The event that sold a $40m steel spider wants to broaden its appeal

Top art fair Art Basel is primed for growth.

The art fair to end all art fairs, Art Basel, kicked off yesterday in — where else? — Basel, Switzerland.

The event that sold a $40m steel spider wants to broaden its appeal

Feel like Art Basel just happened? You’re not wrong — the organizers also host art mega-events in the fall (Paris), winter (Miami), and spring (Hong Kong).

That’s great, but why should nonbillionaires care?

Art Basel is known for top-dollar sales (see: aforementioned $40m spider) and it’s hard to get excited about shopping for a Rothko without the required millions in your wallet.

But the event is readying for an evolution. Per The New York Times, freshly installed chief exec Noah Horowitz envisions Art Basel’s future as more “experience” than art fair.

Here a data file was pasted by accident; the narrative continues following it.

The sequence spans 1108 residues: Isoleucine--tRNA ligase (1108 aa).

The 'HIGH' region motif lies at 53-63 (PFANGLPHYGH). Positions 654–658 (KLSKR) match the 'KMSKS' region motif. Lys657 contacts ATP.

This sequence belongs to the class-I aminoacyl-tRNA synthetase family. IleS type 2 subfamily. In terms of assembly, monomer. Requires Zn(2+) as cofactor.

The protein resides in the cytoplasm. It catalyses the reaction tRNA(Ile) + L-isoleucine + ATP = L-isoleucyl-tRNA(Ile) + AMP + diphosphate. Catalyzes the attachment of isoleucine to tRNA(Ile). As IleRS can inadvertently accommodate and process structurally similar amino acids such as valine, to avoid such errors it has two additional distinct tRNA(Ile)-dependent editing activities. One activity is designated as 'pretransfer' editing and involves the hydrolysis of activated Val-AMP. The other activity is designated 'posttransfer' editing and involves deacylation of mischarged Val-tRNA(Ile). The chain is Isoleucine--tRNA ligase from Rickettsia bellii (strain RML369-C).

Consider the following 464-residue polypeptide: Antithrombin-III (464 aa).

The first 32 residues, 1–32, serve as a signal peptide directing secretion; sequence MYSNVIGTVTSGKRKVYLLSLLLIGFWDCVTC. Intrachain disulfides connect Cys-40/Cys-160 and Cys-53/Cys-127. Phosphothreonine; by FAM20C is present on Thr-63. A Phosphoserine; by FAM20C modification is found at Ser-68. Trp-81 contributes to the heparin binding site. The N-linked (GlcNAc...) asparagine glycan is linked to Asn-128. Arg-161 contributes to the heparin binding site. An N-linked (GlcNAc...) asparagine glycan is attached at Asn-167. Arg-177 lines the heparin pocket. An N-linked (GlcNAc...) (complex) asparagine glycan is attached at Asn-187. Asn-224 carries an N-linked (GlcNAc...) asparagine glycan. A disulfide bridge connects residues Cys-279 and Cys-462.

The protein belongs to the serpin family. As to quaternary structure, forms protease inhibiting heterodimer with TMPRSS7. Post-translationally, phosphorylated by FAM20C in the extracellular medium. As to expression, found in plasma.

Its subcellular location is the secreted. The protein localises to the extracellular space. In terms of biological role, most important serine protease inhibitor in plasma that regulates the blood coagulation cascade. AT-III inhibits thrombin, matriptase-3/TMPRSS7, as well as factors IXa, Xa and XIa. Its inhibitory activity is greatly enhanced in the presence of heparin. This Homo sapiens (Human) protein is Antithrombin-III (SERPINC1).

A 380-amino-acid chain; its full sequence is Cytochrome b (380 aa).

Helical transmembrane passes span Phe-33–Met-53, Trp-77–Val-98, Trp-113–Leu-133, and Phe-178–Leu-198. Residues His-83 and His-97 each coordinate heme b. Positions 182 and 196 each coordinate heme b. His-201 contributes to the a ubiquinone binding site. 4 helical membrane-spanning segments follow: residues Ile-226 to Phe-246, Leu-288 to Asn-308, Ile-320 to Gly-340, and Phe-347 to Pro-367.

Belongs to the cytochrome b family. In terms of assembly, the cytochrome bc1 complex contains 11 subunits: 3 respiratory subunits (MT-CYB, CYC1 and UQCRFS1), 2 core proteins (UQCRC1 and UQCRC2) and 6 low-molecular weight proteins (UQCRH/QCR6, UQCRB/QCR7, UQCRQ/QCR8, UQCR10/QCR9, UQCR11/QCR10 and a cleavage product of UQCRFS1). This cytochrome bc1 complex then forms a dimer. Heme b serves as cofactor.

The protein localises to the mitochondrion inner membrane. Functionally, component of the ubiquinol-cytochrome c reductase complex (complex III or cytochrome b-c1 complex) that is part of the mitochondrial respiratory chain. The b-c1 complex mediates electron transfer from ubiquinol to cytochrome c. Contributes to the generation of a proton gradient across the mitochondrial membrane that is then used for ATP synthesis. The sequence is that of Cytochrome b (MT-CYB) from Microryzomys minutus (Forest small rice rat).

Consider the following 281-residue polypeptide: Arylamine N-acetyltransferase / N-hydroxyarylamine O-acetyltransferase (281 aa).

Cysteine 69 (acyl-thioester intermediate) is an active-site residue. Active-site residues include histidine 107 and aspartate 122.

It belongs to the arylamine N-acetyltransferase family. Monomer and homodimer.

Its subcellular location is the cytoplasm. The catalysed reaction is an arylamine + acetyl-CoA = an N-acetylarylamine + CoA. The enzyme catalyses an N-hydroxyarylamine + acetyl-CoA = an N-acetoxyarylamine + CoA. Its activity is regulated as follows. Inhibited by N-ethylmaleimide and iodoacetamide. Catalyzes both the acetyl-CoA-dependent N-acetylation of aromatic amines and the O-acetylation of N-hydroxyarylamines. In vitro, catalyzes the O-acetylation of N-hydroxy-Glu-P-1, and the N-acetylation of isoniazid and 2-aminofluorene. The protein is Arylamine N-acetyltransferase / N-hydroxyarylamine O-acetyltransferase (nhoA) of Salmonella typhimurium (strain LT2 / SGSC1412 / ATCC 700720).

• Horowitz views Art Basel as a growing brand — one that could host, in essence, cultural world fairs that convene the art, fashion, film, music, and design communities.
  • Lead investor James Murdoch (yes, of that Murdoch family) cited Formula 1, which takes over global cities for 23 races per year, as a model for Art Basel to follow.

Can they pull it off?

Art Basel has a strong head start — pre-pandemic, its flagship Basel event drew 93k attendees from 80+ countries — but its larger ambitions require more than branding; the global economy also must hold strong.

Inflation fears have already driven down art sale prices. In 2022, an Andy Warhol painting sold for $195m during New York’s auction week. In 2023, only one Warhol sold — for a measly $2m. Bummer.

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Topics: Art

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